Protecting and Securing Data
The most critical role a technology team or vendor has is protecting the information of the firm. There should never be an occasion where data is “lost” by being inaccessible, deleted or corrupted. Ransomware, viruses and malware are all very real threats to information systems. Make sure to take some time to ask your IT team or vendor about how your data is being guarded.
Ask about backups, retention policies, disaster recovery plans and business continuity. How often are they tested?
How much storage space is there? Is there room for the projected growth of the firm?
How many databases do we have?
Can they communicate with each other?
Have we done penetration testing?
Are our firewalls and other defenses up to date?
Is our strategy prevention or reaction to threats?
Do our password policies meet AICPA or NIST Standards?
Do we have any security training available for our staff?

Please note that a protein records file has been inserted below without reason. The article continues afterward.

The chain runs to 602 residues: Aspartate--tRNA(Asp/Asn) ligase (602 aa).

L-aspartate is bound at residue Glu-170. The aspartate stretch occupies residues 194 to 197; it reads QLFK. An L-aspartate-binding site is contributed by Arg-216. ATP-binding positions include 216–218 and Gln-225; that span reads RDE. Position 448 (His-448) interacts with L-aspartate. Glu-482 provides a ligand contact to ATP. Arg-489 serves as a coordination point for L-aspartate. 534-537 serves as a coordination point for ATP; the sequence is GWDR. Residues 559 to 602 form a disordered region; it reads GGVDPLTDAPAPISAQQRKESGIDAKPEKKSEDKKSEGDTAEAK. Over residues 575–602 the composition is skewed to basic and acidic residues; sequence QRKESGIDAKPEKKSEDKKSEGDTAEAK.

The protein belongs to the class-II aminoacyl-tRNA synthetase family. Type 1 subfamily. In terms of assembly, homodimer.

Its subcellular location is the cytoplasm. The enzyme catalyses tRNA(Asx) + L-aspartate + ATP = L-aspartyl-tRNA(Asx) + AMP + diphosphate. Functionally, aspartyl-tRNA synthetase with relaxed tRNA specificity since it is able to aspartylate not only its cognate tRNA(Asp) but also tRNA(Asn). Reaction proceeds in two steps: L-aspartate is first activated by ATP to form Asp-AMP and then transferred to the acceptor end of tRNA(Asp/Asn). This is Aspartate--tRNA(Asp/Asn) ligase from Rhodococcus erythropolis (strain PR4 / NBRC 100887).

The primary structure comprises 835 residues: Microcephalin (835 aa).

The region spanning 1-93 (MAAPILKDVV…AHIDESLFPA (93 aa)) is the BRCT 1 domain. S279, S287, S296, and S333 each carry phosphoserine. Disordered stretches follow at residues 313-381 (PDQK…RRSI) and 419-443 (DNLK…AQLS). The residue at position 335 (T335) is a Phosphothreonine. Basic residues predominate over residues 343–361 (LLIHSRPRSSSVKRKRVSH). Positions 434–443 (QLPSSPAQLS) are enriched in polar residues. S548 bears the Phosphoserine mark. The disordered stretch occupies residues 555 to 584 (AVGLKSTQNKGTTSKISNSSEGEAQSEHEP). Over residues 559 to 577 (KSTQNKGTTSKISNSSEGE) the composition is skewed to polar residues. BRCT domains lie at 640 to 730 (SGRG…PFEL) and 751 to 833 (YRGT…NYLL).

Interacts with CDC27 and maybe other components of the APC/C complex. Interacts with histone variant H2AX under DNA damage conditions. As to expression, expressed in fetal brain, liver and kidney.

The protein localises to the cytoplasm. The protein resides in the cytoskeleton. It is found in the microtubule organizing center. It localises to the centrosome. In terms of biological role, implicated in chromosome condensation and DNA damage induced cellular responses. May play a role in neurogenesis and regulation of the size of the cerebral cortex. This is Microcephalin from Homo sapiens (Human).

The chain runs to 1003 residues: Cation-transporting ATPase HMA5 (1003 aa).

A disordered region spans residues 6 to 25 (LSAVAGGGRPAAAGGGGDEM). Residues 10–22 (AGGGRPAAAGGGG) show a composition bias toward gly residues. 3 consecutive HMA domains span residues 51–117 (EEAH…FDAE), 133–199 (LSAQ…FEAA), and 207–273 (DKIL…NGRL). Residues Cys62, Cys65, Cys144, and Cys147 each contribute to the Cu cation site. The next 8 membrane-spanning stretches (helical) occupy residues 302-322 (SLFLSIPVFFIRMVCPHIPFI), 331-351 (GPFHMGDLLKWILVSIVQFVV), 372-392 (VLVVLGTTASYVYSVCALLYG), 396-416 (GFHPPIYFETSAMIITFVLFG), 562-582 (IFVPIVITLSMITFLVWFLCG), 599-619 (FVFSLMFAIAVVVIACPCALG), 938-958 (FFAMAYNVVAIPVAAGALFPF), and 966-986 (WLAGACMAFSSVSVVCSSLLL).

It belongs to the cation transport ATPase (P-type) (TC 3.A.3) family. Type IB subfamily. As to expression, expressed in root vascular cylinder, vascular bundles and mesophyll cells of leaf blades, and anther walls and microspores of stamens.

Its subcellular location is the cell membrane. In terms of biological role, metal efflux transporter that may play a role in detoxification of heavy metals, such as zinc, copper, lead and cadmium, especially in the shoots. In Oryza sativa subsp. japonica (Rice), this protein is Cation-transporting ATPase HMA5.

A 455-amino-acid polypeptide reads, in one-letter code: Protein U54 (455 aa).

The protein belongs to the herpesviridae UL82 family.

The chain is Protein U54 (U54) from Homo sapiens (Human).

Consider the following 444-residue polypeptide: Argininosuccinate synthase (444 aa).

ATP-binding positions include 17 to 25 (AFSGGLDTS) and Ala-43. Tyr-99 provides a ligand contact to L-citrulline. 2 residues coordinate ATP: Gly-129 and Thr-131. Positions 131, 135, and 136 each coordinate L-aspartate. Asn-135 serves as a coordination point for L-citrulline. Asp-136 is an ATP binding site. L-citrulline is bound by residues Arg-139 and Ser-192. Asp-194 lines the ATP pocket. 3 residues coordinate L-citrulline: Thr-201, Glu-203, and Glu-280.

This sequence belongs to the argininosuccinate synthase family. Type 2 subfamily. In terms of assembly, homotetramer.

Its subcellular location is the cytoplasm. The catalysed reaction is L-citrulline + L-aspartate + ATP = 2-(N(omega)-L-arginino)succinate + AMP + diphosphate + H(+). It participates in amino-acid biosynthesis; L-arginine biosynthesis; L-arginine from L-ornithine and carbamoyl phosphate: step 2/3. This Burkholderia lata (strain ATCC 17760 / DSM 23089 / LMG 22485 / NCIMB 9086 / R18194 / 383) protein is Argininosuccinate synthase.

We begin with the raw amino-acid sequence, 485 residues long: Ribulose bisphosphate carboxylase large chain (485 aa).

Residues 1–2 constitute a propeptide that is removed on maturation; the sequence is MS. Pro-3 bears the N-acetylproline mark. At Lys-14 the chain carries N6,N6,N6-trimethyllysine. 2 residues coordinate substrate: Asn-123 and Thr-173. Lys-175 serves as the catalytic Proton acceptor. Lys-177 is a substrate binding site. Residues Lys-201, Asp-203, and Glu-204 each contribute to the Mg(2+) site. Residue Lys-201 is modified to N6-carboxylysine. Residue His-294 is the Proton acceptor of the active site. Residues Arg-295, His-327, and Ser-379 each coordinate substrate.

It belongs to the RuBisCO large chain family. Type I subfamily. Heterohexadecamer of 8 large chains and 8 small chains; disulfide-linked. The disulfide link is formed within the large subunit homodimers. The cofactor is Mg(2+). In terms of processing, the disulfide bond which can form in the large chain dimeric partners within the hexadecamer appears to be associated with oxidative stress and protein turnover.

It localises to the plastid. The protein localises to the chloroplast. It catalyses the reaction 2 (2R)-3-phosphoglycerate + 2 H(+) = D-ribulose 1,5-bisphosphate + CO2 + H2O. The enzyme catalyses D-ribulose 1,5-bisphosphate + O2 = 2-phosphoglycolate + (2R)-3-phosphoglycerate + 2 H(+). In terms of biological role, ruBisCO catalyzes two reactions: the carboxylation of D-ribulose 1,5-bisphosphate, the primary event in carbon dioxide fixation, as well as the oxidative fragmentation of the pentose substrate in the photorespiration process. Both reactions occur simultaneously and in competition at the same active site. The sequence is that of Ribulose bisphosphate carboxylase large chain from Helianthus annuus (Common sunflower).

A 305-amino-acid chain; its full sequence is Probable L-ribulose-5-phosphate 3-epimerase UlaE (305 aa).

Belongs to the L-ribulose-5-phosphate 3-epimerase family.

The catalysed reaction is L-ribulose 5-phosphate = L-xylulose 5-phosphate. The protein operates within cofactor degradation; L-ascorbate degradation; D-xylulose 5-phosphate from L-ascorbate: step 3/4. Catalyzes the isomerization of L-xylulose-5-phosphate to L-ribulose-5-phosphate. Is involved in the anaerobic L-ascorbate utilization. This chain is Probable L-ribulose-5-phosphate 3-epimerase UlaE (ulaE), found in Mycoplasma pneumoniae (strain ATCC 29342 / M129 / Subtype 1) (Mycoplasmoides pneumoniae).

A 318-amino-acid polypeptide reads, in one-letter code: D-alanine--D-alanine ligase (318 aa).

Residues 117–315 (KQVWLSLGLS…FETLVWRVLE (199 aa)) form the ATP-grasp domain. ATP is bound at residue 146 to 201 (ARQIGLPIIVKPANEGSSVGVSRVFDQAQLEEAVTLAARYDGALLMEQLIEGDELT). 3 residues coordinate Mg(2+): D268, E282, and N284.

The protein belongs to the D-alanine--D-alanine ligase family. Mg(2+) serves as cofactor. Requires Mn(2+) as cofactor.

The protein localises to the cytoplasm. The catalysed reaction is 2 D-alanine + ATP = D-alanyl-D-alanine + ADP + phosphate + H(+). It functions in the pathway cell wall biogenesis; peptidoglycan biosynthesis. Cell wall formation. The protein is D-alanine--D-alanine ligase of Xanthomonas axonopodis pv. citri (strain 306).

Making Informed Decisions
Once you have successfully managed to gather data and turn it into actionable information it can add enormous insight, and foresight, into your decision making process. Trends will be clearer; it will be easier to distinguish “shiny” expenditures that are wanted from meaningful ones that are needed. With analysis you may learn that some of the problems your firm thinks it has may not be the actual issues at all and can be skipped over to focus on larger concerns.
This can be a definite competitive advantage for your firm compared to firms who are not leveraging their own data. The hardest part will always be trusting the information you have created and having the courage to use it.
“People … operate with beliefs and biases. To the extent you can eliminate both and replace them with data, you gain a clear advantage.” – Michael Lewis, Moneyball: The Art of Winning an Unfair Game
To get the most from your systems, your firm and your IT team have to work together to actively put the Information before the Technology.
By Marc Staut
Principal & Consultant
Boomer Consulting, Inc.